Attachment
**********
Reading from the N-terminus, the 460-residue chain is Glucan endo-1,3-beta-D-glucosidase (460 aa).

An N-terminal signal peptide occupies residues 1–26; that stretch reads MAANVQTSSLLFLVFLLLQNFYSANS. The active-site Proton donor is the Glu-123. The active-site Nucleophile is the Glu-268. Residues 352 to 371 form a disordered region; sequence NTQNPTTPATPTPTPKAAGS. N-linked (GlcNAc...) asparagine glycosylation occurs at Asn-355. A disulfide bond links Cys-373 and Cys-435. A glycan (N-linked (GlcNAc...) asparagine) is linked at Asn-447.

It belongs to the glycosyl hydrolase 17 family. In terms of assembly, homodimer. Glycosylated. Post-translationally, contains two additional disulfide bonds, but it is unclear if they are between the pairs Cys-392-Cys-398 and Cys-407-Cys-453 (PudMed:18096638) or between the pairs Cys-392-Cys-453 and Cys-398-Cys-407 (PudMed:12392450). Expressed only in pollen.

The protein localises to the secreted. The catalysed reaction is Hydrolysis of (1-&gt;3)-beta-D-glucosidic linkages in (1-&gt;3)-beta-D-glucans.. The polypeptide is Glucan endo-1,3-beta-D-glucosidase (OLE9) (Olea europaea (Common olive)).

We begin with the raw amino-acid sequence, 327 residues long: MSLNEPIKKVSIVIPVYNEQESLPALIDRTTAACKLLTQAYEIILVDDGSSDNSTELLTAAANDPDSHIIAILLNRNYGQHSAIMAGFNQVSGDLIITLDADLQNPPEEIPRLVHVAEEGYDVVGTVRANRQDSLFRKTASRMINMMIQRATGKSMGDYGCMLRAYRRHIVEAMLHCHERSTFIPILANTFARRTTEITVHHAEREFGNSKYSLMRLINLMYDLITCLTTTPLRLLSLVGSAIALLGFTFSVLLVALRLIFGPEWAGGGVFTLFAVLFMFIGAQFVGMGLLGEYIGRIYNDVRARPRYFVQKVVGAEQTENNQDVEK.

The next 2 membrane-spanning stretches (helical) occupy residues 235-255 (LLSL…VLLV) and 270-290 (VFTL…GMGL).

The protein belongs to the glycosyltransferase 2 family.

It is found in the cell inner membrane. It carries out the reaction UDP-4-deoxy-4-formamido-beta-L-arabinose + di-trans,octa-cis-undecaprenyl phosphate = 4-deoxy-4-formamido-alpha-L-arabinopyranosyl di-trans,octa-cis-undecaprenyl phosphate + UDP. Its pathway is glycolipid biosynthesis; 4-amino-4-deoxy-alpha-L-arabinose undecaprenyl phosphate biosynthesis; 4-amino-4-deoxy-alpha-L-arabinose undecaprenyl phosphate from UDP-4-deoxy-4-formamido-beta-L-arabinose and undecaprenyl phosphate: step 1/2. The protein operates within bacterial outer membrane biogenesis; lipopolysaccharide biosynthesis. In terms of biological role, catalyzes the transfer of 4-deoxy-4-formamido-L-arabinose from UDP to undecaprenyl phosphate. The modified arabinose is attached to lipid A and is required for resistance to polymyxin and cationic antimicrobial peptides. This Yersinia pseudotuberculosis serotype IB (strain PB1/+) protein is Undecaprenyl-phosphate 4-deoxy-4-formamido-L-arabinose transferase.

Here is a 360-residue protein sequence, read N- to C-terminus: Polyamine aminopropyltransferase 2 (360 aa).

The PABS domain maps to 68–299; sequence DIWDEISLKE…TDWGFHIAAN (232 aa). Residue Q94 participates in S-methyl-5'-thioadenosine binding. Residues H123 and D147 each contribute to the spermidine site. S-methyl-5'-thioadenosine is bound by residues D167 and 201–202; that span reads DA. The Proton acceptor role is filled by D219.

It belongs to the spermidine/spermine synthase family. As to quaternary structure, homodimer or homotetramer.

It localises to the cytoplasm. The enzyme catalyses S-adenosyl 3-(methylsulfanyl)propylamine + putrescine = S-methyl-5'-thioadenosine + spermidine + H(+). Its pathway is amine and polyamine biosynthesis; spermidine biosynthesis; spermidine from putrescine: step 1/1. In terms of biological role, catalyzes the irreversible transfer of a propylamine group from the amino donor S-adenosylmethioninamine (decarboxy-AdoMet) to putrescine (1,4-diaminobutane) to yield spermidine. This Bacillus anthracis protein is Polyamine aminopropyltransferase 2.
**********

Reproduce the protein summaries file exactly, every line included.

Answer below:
Reading from the N-terminus, the 460-residue chain is Glucan endo-1,3-beta-D-glucosidase (460 aa).

An N-terminal signal peptide occupies residues 1–26; that stretch reads MAANVQTSSLLFLVFLLLQNFYSANS. The active-site Proton donor is the Glu-123. The active-site Nucleophile is the Glu-268. Residues 352 to 371 form a disordered region; sequence NTQNPTTPATPTPTPKAAGS. N-linked (GlcNAc...) asparagine glycosylation occurs at Asn-355. A disulfide bond links Cys-373 and Cys-435. A glycan (N-linked (GlcNAc...) asparagine) is linked at Asn-447.

It belongs to the glycosyl hydrolase 17 family. In terms of assembly, homodimer. Glycosylated. Post-translationally, contains two additional disulfide bonds, but it is unclear if they are between the pairs Cys-392-Cys-398 and Cys-407-Cys-453 (PudMed:18096638) or between the pairs Cys-392-Cys-453 and Cys-398-Cys-407 (PudMed:12392450). Expressed only in pollen.

The protein localises to the secreted. The catalysed reaction is Hydrolysis of (1-&gt;3)-beta-D-glucosidic linkages in (1-&gt;3)-beta-D-glucans.. The polypeptide is Glucan endo-1,3-beta-D-glucosidase (OLE9) (Olea europaea (Common olive)).

We begin with the raw amino-acid sequence, 327 residues long: MSLNEPIKKVSIVIPVYNEQESLPALIDRTTAACKLLTQAYEIILVDDGSSDNSTELLTAAANDPDSHIIAILLNRNYGQHSAIMAGFNQVSGDLIITLDADLQNPPEEIPRLVHVAEEGYDVVGTVRANRQDSLFRKTASRMINMMIQRATGKSMGDYGCMLRAYRRHIVEAMLHCHERSTFIPILANTFARRTTEITVHHAEREFGNSKYSLMRLINLMYDLITCLTTTPLRLLSLVGSAIALLGFTFSVLLVALRLIFGPEWAGGGVFTLFAVLFMFIGAQFVGMGLLGEYIGRIYNDVRARPRYFVQKVVGAEQTENNQDVEK.

The next 2 membrane-spanning stretches (helical) occupy residues 235-255 (LLSL…VLLV) and 270-290 (VFTL…GMGL).

The protein belongs to the glycosyltransferase 2 family.

It is found in the cell inner membrane. It carries out the reaction UDP-4-deoxy-4-formamido-beta-L-arabinose + di-trans,octa-cis-undecaprenyl phosphate = 4-deoxy-4-formamido-alpha-L-arabinopyranosyl di-trans,octa-cis-undecaprenyl phosphate + UDP. Its pathway is glycolipid biosynthesis; 4-amino-4-deoxy-alpha-L-arabinose undecaprenyl phosphate biosynthesis; 4-amino-4-deoxy-alpha-L-arabinose undecaprenyl phosphate from UDP-4-deoxy-4-formamido-beta-L-arabinose and undecaprenyl phosphate: step 1/2. The protein operates within bacterial outer membrane biogenesis; lipopolysaccharide biosynthesis. In terms of biological role, catalyzes the transfer of 4-deoxy-4-formamido-L-arabinose from UDP to undecaprenyl phosphate. The modified arabinose is attached to lipid A and is required for resistance to polymyxin and cationic antimicrobial peptides. This Yersinia pseudotuberculosis serotype IB (strain PB1/+) protein is Undecaprenyl-phosphate 4-deoxy-4-formamido-L-arabinose transferase.

Here is a 360-residue protein sequence, read N- to C-terminus: Polyamine aminopropyltransferase 2 (360 aa).

The PABS domain maps to 68–299; sequence DIWDEISLKE…TDWGFHIAAN (232 aa). Residue Q94 participates in S-methyl-5'-thioadenosine binding. Residues H123 and D147 each contribute to the spermidine site. S-methyl-5'-thioadenosine is bound by residues D167 and 201–202; that span reads DA. The Proton acceptor role is filled by D219.

It belongs to the spermidine/spermine synthase family. As to quaternary structure, homodimer or homotetramer.

It localises to the cytoplasm. The enzyme catalyses S-adenosyl 3-(methylsulfanyl)propylamine + putrescine = S-methyl-5'-thioadenosine + spermidine + H(+). Its pathway is amine and polyamine biosynthesis; spermidine biosynthesis; spermidine from putrescine: step 1/1. In terms of biological role, catalyzes the irreversible transfer of a propylamine group from the amino donor S-adenosylmethioninamine (decarboxy-AdoMet) to putrescine (1,4-diaminobutane) to yield spermidine. This Bacillus anthracis protein is Polyamine aminopropyltransferase 2.